Charles Packer of Sci-Fi Online gave the film adaptation a negative review. Packer regarded the plot as pure nonsense. He explained that the animation looks like a saturday morning cartoon. Packer did say that the animation also crosses between that of an old anime and a new one, complete with interesting "psychedelic moments." He said the dialogue is almost laughable, however the voice actors are decent in both languages. Packer complained that the disc contained no extras aside from the trailers, one of which looked as if it came from a bootleg.[33] Matt of the Sci-Fi-London Film Festival website gave the film a very positive review. Matt explained that he should seriously hate the movie but stated that the movie has a "cheesy, easygoing charm" that made him smile. He stated that the movie has a very straightforward plot, screams "cliché" to him, and is old enough to have invented some of those clichés. Complimenting the film, he said that the main character is like the "animation equivalent of Han Solo" with a similar personality. He praised the dubbing of the film and the animation.[34]


  1. 1.0 1.1 1.2 1.3 1.4 1.5 "スペースコブラ". Corporate Planning Department, 9th Floor, Shinwa Bldg. 3-2-4 Nishi-Shinjuku, Shinjuku-Ku, Tokyo, 160-0023, Japan: TMS Entertainment. 2008-06-25. Retrieved 2009-02-27. 
  2. 2.00 2.01 2.02 2.03 2.04 2.05 2.06 2.07 2.08 2.09 2.10 2.11 2.12 2.13 2.14 2.15 2.16 2.17 2.18 2.19 2.20 "CR COBRA SPECIAL SITE: COBRA ROOM" (in Japanese). Newgin. Retrieved 2009-03-01. 
  3. 3.0 3.1 Terasawa, Buichi; Marv Wolfman (1990). "Cobra". Cobra. Viz Select Comics (295 Bay St, San Francisco, CA 94133: Viz Communications, LLC.) 1 (1): 2. OCLC 49059727.  Cite uses deprecated parameter |coauthors= (help);
  4. Terasawa, Buichi (1978). "Cobra". Weekly Shōnen Jump (in Japanese) (〒101-8050 Tokyo-to, Chiyoda-ku, Hitotsubashi 2-5-10: Shueisha) 11. OCLC 38103769. 
  5. Terasawa, Buichi (1984). "Cobra". Weekly Shōnen Jump (in Japanese) (〒101-8050 Tokyo-to, Chiyoda-ku, Hitotsubashi 2-5-10: Shueisha) 11. OCLC 38103769. 
  6. 6.00 6.01 6.02 6.03 6.04 6.05 6.06 6.07 6.08 6.09 6.10 6.11 6.12 Terasawa, Buichi. "HISTORY" (in Japanese). Archived from the original on 2008-01-21. Retrieved 2009-02-25.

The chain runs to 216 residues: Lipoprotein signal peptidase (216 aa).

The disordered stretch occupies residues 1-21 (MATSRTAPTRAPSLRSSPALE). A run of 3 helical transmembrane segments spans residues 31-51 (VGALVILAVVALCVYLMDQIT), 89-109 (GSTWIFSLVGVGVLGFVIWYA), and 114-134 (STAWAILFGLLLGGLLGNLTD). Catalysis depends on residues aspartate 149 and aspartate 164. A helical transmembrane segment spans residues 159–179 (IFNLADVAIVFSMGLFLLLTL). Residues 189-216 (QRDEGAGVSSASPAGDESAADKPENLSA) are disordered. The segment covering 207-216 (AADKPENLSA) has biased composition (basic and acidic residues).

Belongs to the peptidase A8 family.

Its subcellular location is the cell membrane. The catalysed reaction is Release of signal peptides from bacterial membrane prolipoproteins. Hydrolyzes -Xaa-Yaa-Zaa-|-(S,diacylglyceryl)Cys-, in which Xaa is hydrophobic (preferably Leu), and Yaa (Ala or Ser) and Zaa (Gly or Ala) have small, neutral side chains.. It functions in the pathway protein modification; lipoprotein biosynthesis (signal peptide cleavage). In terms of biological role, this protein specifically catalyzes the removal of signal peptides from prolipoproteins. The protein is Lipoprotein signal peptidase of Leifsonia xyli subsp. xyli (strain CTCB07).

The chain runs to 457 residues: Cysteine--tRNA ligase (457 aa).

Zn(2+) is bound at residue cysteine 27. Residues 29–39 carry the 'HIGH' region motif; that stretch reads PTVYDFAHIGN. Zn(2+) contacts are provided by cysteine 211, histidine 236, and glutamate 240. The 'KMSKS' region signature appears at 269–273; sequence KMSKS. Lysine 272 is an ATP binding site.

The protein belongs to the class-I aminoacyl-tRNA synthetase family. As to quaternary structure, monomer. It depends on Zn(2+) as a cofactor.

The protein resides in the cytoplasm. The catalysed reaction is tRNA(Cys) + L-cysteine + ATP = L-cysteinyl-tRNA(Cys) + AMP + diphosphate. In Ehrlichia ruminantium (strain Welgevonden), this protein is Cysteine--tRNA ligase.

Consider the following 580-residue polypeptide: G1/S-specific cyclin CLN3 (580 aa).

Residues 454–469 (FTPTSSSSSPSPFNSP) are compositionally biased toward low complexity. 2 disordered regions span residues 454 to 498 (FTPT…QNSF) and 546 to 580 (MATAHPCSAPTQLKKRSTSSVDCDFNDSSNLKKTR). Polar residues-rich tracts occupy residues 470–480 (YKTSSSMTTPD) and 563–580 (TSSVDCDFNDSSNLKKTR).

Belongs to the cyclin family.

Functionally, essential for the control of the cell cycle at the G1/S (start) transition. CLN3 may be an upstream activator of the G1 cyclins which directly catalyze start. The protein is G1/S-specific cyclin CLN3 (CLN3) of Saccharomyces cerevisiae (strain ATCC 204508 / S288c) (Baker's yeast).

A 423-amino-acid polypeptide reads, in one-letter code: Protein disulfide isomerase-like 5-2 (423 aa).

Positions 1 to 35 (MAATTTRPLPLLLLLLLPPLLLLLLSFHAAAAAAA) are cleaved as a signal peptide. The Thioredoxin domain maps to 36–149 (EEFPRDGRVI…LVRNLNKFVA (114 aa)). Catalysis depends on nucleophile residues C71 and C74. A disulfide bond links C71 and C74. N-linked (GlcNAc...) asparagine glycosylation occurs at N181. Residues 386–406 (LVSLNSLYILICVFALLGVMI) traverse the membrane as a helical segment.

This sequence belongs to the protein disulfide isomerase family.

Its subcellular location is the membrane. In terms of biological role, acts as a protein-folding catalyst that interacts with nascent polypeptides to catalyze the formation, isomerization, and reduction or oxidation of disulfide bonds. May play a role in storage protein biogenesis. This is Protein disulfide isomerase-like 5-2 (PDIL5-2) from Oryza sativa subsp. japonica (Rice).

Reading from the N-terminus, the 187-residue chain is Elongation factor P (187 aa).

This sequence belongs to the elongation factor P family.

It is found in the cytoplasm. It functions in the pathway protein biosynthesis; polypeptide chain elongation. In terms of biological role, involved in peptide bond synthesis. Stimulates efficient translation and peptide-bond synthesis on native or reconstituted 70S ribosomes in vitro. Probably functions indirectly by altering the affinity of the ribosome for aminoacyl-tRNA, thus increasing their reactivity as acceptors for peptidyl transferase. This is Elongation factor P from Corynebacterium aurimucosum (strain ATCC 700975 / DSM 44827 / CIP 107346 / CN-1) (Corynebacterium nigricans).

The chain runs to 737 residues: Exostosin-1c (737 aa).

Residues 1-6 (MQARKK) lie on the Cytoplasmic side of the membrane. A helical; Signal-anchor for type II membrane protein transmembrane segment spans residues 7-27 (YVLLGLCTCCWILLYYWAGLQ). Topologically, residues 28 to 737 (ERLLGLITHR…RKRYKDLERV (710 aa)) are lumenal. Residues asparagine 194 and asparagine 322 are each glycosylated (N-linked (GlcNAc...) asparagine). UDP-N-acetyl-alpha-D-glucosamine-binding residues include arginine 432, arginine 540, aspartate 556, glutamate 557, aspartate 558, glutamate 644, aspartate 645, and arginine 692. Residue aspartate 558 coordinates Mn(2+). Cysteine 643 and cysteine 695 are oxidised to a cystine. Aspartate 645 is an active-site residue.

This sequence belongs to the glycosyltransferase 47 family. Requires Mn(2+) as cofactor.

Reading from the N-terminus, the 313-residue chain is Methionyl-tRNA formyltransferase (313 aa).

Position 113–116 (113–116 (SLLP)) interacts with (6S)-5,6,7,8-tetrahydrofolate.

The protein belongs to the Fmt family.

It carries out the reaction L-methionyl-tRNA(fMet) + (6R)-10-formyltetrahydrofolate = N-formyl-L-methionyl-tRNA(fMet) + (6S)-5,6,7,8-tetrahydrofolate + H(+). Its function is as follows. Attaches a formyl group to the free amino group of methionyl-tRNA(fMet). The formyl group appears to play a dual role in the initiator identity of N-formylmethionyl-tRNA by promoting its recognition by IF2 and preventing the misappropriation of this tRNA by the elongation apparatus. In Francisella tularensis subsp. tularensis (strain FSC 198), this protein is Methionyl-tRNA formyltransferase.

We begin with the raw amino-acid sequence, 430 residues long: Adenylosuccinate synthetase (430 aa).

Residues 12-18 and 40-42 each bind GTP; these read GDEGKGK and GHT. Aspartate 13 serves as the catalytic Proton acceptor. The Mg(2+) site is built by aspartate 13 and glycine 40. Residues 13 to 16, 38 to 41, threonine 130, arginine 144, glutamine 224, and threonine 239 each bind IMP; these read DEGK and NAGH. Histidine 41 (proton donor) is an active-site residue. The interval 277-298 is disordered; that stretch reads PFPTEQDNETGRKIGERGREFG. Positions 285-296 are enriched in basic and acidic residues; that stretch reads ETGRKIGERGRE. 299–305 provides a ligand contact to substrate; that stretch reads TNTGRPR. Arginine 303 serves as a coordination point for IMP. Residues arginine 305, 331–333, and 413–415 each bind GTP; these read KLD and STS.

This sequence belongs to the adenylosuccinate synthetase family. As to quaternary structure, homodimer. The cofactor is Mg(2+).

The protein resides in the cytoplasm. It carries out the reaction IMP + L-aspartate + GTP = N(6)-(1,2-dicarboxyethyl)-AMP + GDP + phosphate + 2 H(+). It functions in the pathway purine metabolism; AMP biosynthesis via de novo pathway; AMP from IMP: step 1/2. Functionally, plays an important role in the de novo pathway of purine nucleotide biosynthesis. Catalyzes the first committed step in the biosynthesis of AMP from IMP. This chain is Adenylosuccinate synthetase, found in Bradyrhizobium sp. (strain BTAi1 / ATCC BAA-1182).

7. "Cobra―Space adventure (1) (集英社文庫―コミック版) (文庫)". Retrieved 2009-02-25. 
  8. List of Cobra comics published by Viz Media (French)
  9. "コブラ". 〒101-8050, Tokyo-to, Chiyoda-ku, Hitotsubashi 2-5-10: Shueisha. Retrieved 2009-02-26. 
  10. 10.0 10.1 "Cobra Manga Said to Have Received Hollywood Film Offer (Updated)". Anime News Network. 2008-06-25. Retrieved 2009-02-27. 
  11. "Cutie Honey, Space Adventure Cobra to Pitch Whiskey (Updated)". Anime News Network. 2008-08-19. Retrieved 2009-03-02. 
  12. "SPACE ADVENTURE COBRA: MAGIC DOLL". 〒101-8050, Tokyo-to, Chiyoda-ku, Hitotsubashi 2-5-10: Shueisha. Retrieved 2009-02-27. 
  13. "COBRAラグボール (MFコミックス) (コミック)". Retrieved 2009-03-05. 
  14. "COBRA神の瞳 (MFコミックス) (コミック)". Retrieved 2009-03-05. 
  15. "COBRA ザ・サイコガン 後編 (MFコミックス) (コミック)". Retrieved 2009-03-05. 
  16. "コブラマジックドール 前編 (1) (MFコミックス) (コミック)". Retrieved 2009-03-05. 
  17. 17.0 17.1 Robinson, Tasha. "Space Adventure Cobra". Sci-Fi Channel. Retrieved 2009-02-28. [dead link]
  18. "Space Adventure Cobra". Corporate Planning Department, 9th Floor, Shinwa Bldg. 3-2-4 Nishi-Shinjuku, Shinjuku-Ku, Tokyo, 160-0023, Japan: TMS Entertainment. Retrieved 2009-02-27. 
  19. "INFORMATION". Cobra the Animation. Retrieved 2009-02-27. 
  20. "Phychoroid". Zinc Panic. Retrieved 2009-03-01. 
  21. "The Space Adventure — Cobra II: The Legendary Bandit". IGN. Retrieved 2009-02-27. 
  22. "Cobra The Arcade". IGN. Retrieved 2009-02-28. 
  23. "SPACE ADVENTURE COBRA ザ・サイコガン <前編>". WorkJam Co., Ltd. Retrieved 2009-02-28. 
  24. "COBRA〜終わりなき劇闘〜". Newgin. Retrieved 2009-03-03. 
  25. "JUMP ULTIMATE STARS". Nintendo. Retrieved 2009-03-03. 
  26. "JUMP ULTIMATE STARS". Nintendo. Retrieved 2009-03-03. 
  27. "Cobra wonder―Concept design arts of Cobra world (単行本(ソフトカバー))". Retrieved 2009-03-05. 
  28. "COBLA GIRLS―寺沢武一イラスト傑作集 (ジャンプコミックスデラックス) (新書)". Retrieved 2009-03-05. 
  29. Alexandre Aja Nabs Cobra, 19 August 2010
  30. Upatkoon, Ivevei (June 18, 2000). "Space Adventure Cobra". EX 5 (5). Retrieved March 8, 2009. 
  31. Viz Media (November 28, 2001). "Thirteen Viz titles named in "The Top 25 Translated-To-English Manga of All Time"" (PHP). Press release. Retrieved March 27, 2009.
  32. Henderson, Tim (2008-06-16). "Space Adventure Cobra the Movie". Anime News Network Australia. Retrieved 2009-02-27. 
  33. Packer, Charles (2008-08-04). "Space Adventure Cobra". Sci-Fi Online. Retrieved 2009-03-01. 
  34. Matt (2008-08-04). "Space Adventure Cobra". Sci-Fi-London Film Festival. Retrieved 2009-03-01. 


External links

fi:Space Adventure Cobra sv:Cobra (manga) th:คอบร้า เห่าไฟสายฟ้า vi:Cobra (manga)